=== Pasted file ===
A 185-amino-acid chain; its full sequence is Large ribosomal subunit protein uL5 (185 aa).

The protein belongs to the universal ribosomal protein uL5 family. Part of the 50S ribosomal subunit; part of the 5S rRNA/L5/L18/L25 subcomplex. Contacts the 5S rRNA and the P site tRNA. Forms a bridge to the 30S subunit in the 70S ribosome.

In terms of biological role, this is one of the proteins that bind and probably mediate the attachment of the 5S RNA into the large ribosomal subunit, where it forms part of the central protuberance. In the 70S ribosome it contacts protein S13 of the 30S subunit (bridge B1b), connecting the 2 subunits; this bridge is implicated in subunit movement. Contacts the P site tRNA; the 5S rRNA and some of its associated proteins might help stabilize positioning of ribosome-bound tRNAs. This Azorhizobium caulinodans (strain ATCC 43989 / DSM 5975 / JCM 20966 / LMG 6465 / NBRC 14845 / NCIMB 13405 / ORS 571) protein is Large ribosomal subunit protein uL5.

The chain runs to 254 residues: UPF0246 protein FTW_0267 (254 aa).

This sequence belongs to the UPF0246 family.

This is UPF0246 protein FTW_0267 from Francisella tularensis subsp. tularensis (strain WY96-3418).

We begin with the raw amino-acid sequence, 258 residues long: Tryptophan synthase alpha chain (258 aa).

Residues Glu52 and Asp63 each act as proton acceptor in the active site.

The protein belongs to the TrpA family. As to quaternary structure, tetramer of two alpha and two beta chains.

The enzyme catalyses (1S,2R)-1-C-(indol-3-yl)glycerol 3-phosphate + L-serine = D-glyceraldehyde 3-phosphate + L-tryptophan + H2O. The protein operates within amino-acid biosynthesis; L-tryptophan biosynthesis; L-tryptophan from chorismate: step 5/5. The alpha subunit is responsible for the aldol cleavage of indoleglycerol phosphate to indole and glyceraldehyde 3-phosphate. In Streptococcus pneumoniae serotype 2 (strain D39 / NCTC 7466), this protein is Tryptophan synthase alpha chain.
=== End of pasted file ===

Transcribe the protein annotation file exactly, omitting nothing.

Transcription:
A 185-amino-acid chain; its full sequence is Large ribosomal subunit protein uL5 (185 aa).

The protein belongs to the universal ribosomal protein uL5 family. Part of the 50S ribosomal subunit; part of the 5S rRNA/L5/L18/L25 subcomplex. Contacts the 5S rRNA and the P site tRNA. Forms a bridge to the 30S subunit in the 70S ribosome.

In terms of biological role, this is one of the proteins that bind and probably mediate the attachment of the 5S RNA into the large ribosomal subunit, where it forms part of the central protuberance. In the 70S ribosome it contacts protein S13 of the 30S subunit (bridge B1b), connecting the 2 subunits; this bridge is implicated in subunit movement. Contacts the P site tRNA; the 5S rRNA and some of its associated proteins might help stabilize positioning of ribosome-bound tRNAs. This Azorhizobium caulinodans (strain ATCC 43989 / DSM 5975 / JCM 20966 / LMG 6465 / NBRC 14845 / NCIMB 13405 / ORS 571) protein is Large ribosomal subunit protein uL5.

The chain runs to 254 residues: UPF0246 protein FTW_0267 (254 aa).

This sequence belongs to the UPF0246 family.

This is UPF0246 protein FTW_0267 from Francisella tularensis subsp. tularensis (strain WY96-3418).

We begin with the raw amino-acid sequence, 258 residues long: Tryptophan synthase alpha chain (258 aa).

Residues Glu52 and Asp63 each act as proton acceptor in the active site.

The protein belongs to the TrpA family. As to quaternary structure, tetramer of two alpha and two beta chains.

The enzyme catalyses (1S,2R)-1-C-(indol-3-yl)glycerol 3-phosphate + L-serine = D-glyceraldehyde 3-phosphate + L-tryptophan + H2O. The protein operates within amino-acid biosynthesis; L-tryptophan biosynthesis; L-tryptophan from chorismate: step 5/5. The alpha subunit is responsible for the aldol cleavage of indoleglycerol phosphate to indole and glyceraldehyde 3-phosphate. In Streptococcus pneumoniae serotype 2 (strain D39 / NCTC 7466), this protein is Tryptophan synthase alpha chain.